Indo-lence: How Indonesia is Becoming a Global Threat in the Covid-19 Outbreak

Indo-lence: How Indonesia is Becoming a Global Threat in the Covid-19 Outbreak

You can't deal with a problem you are unable to trace.

Indo-lence: How Indonesia is Becoming a Global Threat in the Covid-19 Outbreak

2400 1600 Michael Petraeus

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This is only the beginning and, if all goes well, you can expect to see much more in the coming months – more products and more categories. Purchases made in the store will help me run and develop this blog – so please share the word around! Thank you.

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s the novel coronavirus began spreading around the world in the past two months, most of the attention was focused on China, where it originated and infected tens of thousands of people, mainly in the city of Wuhan.

For weeks it has remained mainly a problem within China, with limited cases reported beyond its borders. As time went by, however, countries around the world started reporting a rapidly growing number of infections. South Korea, Italy, Iran exploded in the past two weeks, with over 7000 cases each as of today. France, Germany and Spain have pierced 1000 and the numbers are growing everywhere around. The virus finally reached Africa and South America – and is now present on all inhabited continents.

But the outbreak started in Asia affecting China and its neighbors first and foremost. And yet, for weeks the biggest country in Southeast Asia – Indonesia – had failed to report a single case. What should normally be considered a good thing, in this particular case is very worrying – not only to its inhabitants but to all of us.

Ignorance Isn’t Always Bliss

While everybody was panicking, Indonesian leaders appeared to have been rather cheerful. The country’s health minister exclaimed that it was god’s intervention and response to Indonesian prayers that spared the country – surely not something you want to hear from a person responsible for national healthcare.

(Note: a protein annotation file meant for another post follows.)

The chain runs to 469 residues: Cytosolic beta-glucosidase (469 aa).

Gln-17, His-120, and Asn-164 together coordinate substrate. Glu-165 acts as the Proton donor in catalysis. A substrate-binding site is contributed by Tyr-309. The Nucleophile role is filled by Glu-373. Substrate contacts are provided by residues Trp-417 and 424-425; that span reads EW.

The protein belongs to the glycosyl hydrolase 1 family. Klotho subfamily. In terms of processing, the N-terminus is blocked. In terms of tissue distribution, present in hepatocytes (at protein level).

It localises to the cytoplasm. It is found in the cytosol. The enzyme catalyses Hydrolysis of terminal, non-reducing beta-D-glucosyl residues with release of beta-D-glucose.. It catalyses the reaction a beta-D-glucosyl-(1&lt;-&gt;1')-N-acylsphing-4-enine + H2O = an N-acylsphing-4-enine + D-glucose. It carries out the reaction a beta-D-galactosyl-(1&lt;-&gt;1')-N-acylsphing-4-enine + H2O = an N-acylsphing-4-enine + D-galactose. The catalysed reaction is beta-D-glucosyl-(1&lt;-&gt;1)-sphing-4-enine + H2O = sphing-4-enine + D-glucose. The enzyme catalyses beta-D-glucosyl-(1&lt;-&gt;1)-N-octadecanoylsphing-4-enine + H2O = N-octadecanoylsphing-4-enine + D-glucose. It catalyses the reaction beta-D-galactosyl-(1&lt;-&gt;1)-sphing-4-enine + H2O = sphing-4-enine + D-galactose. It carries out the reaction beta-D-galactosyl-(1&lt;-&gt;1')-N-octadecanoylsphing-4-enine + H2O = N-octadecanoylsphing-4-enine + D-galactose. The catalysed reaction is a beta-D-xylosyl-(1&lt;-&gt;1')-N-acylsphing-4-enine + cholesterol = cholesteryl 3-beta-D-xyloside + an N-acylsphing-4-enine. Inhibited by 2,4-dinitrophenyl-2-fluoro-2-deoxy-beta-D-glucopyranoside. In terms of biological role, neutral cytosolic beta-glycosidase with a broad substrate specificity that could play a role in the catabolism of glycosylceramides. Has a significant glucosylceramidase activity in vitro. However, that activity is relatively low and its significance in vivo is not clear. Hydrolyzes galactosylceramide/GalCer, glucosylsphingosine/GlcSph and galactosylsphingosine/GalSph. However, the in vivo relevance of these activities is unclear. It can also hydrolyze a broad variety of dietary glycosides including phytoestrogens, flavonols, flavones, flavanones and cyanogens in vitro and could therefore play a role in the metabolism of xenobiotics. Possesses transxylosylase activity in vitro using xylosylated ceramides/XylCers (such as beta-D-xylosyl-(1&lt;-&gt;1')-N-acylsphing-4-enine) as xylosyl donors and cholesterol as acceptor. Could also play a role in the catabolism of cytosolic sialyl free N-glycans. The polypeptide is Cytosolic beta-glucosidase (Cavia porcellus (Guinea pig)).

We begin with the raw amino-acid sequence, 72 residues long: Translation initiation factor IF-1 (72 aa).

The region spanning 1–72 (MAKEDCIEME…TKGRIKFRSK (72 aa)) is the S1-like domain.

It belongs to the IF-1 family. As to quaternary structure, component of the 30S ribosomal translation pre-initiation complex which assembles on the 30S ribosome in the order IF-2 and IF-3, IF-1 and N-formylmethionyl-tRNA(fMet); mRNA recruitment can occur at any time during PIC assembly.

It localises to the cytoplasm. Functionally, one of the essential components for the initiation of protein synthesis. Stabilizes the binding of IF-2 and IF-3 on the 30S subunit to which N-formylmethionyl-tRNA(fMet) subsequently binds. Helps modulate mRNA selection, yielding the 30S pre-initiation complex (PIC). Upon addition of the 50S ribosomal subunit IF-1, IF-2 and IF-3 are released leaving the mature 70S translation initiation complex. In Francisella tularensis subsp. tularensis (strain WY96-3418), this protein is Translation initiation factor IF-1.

If a nation relies on prayers for good health of its inhabitants surely we may question whether it belongs in this century at all.

Naturally, one could quip that Indonesia, being a democracy after all, gets only as good leaders as its people elect. The problem is, however, that their mind-boggling incompetence threatens everybody in the immediate neighborhood – as well as many far away.

In a globalized world people travel by the millions every single day. Nearly every inhabited place on our planet is reachable within 24 hours, thanks to jet airliners criss-crossing the skies without rest.

Being a tropical nation of many picturesque wonders of nature, islands and beaches, Indonesia is a major tourist destination, attracting visitors from all over the world – particularly during the winter months in the northern Hemisphere, when Europeans and Asians alike descend on the place seeking warm weather and sun.

Hundreds of thousands of Chinese visitors came to Indonesia during the past few months – surely not all of them in good health, since the outbreak really started in late November last year.

For a country this big and this popular not to record a single case of the novel coronavirus while it was being spotted and tracked everywhere around, has always looked to be a result of incompetence rather than divine intervention.

Today, as the first ones have been identified this week, along with several past deaths only now attributed to Covid-19 the question remains – how many have not been spotted in the many weeks prior and have wandered around the country’s packed, dense, huge cities and tourist resorts? How many other people have they managed to infect in the meanwhile? And how many of these cases were misdiagnosed or simply ignored, leading to further infections that are yet to be traced?

And the scale of the risk is gigantic.

Jakarta alone is the world’s second largest city by metropolitan area population (behind Tokyo), with 34,000,000 inhabitants.

The country’s other major urban centres aren’t exactly small either, with Surabaya touching 10 million and Bandung following closely behind. These are cities with -populations greater than many countries – yet lacking sophisticated healthcare services and most certainly in ability to screen all the possible Covid-19 cases.

When the number of patients in Wuhan – the epicentre of the disease – began to rise, Chinese authorities sealed the city and the entire province off, and later proceeded to do the same with other parts of the country. Hundreds of millions of people abandoned restaurants and cinemas, and wore surgical masks both to protect themselves and each other, to restrict the spread of the virus.

In the meanwhile, as it kept landing in new countries, Indonesian authorities didn’t even acknowledge there is – or may be – a serious problem.